# Can roots of an algebraic equation be neither real nor complex?

My usually understanding tells me that an algebraic equation can intersect the x-axis, touch it, or not touch it. In which cases I will get a real root, coinciding real root, and an imaginary root (conjugate pair) respectively.
Note that I am considering real coefficients only.
But consider the following:

The quadratic equation $p(x) = 0$ with real coefficients has purely imaginary roots. Then the equation $p(p(x)) = 0$ has what type of roots?

Since $p(x)$ can become zero only on input of some complex numbers, I get the sense that the roots of the equation $p(p(x)) = 0$ will also be imaginary. But this is all based on intuition.

The answer provided to me was that The roots are neither real nor purely imaginary. Then what are the roots? I mean they must be either real or imaginary.

All help will be appreciated!

• You said "the roots are neither real nor purely imaginary" . That means roots with both a real part and an imaginary part are present. – The Integrator Apr 29 '18 at 18:24
• A complex number has the form $a+bi$ where $a,b$ are real number variables. Ordinarily, if $b=0$ then we abbreviate $a+0\cdot i = a$ and that's a real number. Also, if $a=0$ then we abbreviate $0+bi=bi$ and that's a purely imaginary number. For example, the roots of $p(x)=x^2+x+1$ are $-\frac{1}{2} + \frac{\sqrt{3}}{2} i$ and $-\frac{1}{2} - \frac{\sqrt{3}}{2} i$, neither of which is real, and neither of which is purely imaginary. – Lee Mosher Apr 29 '18 at 18:27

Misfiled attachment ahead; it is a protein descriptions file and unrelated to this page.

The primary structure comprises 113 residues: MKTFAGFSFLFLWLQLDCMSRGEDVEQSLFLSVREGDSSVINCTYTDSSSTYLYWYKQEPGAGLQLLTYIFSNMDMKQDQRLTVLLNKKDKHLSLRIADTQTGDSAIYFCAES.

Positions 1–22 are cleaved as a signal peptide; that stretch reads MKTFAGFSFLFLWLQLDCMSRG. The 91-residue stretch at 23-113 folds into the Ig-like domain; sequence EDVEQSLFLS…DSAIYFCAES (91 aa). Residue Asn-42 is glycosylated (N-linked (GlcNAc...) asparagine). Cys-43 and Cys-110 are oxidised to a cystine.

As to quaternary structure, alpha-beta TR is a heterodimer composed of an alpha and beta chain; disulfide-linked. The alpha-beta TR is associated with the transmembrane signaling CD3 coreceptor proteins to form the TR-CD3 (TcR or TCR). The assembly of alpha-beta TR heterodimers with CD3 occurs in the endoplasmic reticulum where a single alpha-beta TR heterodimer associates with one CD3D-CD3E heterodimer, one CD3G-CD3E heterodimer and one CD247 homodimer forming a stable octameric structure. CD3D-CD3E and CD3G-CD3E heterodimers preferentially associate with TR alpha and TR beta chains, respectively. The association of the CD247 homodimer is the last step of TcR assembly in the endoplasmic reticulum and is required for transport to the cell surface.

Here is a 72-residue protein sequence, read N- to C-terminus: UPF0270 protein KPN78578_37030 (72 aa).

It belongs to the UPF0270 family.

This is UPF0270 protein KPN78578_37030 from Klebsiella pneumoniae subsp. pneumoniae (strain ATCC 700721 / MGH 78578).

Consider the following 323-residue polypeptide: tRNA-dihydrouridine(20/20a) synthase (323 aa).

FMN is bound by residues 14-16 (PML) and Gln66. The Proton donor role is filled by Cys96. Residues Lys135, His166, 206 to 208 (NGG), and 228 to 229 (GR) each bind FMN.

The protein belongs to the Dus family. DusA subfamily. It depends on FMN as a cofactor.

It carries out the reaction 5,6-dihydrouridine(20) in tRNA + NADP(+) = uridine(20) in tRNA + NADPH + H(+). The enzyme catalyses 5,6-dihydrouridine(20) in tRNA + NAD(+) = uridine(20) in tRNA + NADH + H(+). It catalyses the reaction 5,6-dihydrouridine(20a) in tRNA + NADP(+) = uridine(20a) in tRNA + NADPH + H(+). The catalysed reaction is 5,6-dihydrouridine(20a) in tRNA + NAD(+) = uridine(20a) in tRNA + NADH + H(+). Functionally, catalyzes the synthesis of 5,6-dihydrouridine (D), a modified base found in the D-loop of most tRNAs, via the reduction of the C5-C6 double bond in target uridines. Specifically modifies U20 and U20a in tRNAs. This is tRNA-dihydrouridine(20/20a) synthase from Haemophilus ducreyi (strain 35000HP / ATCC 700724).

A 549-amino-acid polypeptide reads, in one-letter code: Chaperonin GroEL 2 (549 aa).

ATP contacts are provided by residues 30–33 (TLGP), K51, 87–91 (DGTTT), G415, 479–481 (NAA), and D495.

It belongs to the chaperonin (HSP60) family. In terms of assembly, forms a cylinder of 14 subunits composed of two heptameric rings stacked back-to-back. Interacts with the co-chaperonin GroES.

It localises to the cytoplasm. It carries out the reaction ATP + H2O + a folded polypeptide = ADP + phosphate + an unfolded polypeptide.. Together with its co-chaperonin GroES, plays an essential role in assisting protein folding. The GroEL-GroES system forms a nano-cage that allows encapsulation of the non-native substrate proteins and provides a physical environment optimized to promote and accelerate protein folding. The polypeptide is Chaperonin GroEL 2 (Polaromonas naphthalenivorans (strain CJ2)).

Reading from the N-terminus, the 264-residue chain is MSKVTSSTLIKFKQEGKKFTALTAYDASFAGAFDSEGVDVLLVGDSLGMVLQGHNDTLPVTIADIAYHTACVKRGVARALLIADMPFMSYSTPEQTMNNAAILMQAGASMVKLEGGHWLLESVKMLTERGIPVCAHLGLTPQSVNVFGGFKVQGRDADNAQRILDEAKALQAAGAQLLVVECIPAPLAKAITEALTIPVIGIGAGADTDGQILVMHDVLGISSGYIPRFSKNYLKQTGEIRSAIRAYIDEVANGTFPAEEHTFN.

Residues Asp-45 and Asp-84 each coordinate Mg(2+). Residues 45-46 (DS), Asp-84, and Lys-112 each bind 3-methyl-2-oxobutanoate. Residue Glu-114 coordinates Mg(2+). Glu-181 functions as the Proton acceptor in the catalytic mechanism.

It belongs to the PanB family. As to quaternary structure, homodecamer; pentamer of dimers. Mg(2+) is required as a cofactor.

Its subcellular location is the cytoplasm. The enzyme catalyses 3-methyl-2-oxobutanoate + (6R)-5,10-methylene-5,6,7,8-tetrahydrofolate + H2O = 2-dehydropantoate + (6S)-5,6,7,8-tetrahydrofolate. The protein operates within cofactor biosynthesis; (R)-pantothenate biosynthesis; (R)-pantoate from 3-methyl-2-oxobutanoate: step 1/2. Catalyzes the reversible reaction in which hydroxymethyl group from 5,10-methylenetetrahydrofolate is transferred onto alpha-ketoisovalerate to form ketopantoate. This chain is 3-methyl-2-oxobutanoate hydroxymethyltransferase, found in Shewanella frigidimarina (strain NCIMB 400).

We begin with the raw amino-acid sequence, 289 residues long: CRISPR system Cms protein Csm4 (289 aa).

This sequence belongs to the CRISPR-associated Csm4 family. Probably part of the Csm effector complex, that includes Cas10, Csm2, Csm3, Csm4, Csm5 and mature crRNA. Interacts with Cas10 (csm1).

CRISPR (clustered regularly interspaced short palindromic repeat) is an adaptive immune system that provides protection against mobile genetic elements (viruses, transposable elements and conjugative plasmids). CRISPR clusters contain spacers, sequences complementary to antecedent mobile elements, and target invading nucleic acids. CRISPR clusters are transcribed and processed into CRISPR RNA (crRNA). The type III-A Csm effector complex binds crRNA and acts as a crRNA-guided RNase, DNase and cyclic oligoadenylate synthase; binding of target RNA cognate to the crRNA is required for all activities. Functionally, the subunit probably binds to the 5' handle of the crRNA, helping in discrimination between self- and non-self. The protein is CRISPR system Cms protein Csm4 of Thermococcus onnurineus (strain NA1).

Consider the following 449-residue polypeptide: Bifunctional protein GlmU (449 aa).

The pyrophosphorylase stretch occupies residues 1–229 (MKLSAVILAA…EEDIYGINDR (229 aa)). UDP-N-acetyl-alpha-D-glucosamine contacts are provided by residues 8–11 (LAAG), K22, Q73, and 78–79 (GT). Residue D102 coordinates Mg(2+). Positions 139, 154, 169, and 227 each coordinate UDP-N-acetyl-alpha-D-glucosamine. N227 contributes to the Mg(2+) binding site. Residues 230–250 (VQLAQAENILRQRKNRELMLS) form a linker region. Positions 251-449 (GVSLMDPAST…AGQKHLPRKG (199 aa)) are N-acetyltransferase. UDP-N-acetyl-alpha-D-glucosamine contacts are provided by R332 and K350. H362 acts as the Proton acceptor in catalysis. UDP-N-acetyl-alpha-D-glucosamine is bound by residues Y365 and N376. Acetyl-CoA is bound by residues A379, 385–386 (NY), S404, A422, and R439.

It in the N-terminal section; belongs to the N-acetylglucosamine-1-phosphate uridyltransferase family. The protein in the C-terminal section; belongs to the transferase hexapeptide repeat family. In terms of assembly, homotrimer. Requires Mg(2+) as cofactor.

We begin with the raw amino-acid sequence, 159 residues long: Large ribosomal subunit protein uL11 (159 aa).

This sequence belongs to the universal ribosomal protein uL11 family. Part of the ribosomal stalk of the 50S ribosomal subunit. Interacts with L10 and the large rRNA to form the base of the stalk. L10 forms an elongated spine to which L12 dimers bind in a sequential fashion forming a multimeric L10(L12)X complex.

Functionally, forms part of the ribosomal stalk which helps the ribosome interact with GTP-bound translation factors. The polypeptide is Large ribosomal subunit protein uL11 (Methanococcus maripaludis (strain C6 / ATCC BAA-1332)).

This is just a vocabulary convention...

While a real number is $r$ in $(-\infty,\infty)$, a purely imaginary number is a product $r\cdot i$.

If we are using the notation $a+bi$ for arbitrary complex numbers, the purely real numbers have $b=0$ while the purely imaginary numbers have $a=0$.

For $p(x)=x^2+4$, the roots of $p(x)$ are purely imaginary: $\{-2i,+2i\}$. Not all of the roots of the equation $p(p(x))$ are purely imaginary.

• +1 I see. The answer provided to me was just worded badly. – SmarthBansal Apr 29 '18 at 18:34

To elaborate, if $$p(x)$$ is quadratic, then it must have two roots by The Fundamental Theorem of Algebra.

So we know $$p(x)=A(x-mi)(x-ni)$$ for some real numbers A,m,and n.

We know something more, m=-n by the Complex Conjugate Root Theorem, so $$p(x)=A(x-mi)(x+mi)$$.

What do you get if you multiply that out?

Now plug that result into itself and you get a quartic equation.

Do you know how to find these roots? The quadratic formula might be applicable.